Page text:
Remember the cartoons where the Good Angel sits on one shoulder and the Bad Angel sits on the other, both whispering suggestions to the hapless MC?**
That’s my conflict as I write my new mystery. I am a pantser.
Bad Angel says “Let a neverending stream of words flow onto the page.”
Good angel says, “Don’t listen to her. One continuity issue and the whole plot might collapse.”
So now I’m working with a spreadsheet and pages and pages of notes. If I write 500 words in a day I am THRILLED. Thanks a lot, Good Angel.
*In non-writer language, someone who flies by the seat of their pants. Not a pretty picture in my case.
**In non-writer language, that would be Main Character, as opposed to Master of Ceremonies.
A genuinely wonderful agent at a recent conference suggested that my MC’s voice was not YA, and I should age her up. She was absolutely right. It gave me a lot more options plot-wise and I got a full manuscript request.
That said, what the hell is a YA voice? I’ve known more than a few 16-year-olds who enjoy discussing Martin Buber and a 9-year-old who can tell you all about winemaking in scientific terms.
I’ve read, on the other hand, that agents hate it when your teen characters overuse “like” and “like, you know.” Sadly, many highly intelligent young people* can’t get through like six sentences without like saying like, like—like two if they’re, like, talking to someone their own age.
Pontification warning (prepare to jump ship)
I’m a nurture over nature person. Voice is more than a product of age or raw intellect. Content, vocabulary, inflection, etc. are generally a reflection of what we hear and are regularly exposed to. Some 10 year-olds sound like adults and vice versa.
“So what is your conclusion, Carol?” I hear you ask.** A character’s voice needs to be consistent with who she is, and ‘teenager’ is only part of that.
*At my age that would mean anyone under 35.
**Of course I didn’t hear you. That was a figure of speech, you silly.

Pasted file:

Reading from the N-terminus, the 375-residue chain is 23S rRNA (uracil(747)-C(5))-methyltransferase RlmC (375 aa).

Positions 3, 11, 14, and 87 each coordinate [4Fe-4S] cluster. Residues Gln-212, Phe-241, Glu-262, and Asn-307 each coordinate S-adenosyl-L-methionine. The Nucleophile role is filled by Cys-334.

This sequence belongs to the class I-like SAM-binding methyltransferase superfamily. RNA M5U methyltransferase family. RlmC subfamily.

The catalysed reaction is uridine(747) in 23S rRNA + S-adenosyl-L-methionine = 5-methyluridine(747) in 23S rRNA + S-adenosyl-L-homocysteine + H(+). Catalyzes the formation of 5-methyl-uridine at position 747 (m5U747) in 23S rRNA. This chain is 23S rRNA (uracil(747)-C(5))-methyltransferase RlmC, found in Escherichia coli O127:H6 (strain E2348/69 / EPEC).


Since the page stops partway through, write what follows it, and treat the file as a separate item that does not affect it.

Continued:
I have returned from three days in NYC, bearing bagels, my creative energy radiating from every pore. When I win the lottery or write a runaway best seller,* I shall acquire a pied a terre** in whatever the coolest new part of Brooklyn happens to be.
*It still behooves me to understand why you would want your novel to run away.
**Sorry, but I’m tired of looking up “How to type accents on your Mac.”
I signed up for the Unicorn Writers Conference ( March 25, Purchase,NY) today. It does not feature unicorns. But there are agents and editors.*
It’s expensive. But it’s also in a castle, which justifies the expense.
If you go, seek me out. I’ll buy you coffee.**
*Two out of three ain’t bad.
**Assuming I can still afford it.
Did I go to my favorite writing spot at 8 am today because it’s so quiet then I can really concentrate? Or was it because I wanted someone else to make me breakfast?
As I’m getting little done on my novel today (ok, I did add to the list of notes and spreadsheet, but seriously?), I shall again spotlight my son, who is absolutely getting things done. He’s the guy with what Tiki Barber refers to as a ‘Squishy Afro.’
I made a spreadsheet for my WIP. It gives me the illusion that I accomplished something today.
We interrupt this blog for a brief plug for my actor son. No, he isn’t Tiki Barber.
So two agents LOVED my pitch for a novel that I’ve had to age up from YA to Cozy Crime/Chick Lit mashup. I think it’s my milieu* Fluffy, silly, funny (I presume), romantic wiseass is my voice. No good at lush and meaningful.
*I actually spelled that right on my first attempt. All those years of French were good for something.
I think plotting my new novel would be a lot easier if I could use Post It Notes. My favorite coffee/writing spot doesn’t agree.* It would also be very difficult to bring them to and from home.
*Actually, I haven’t asked, because…seriously?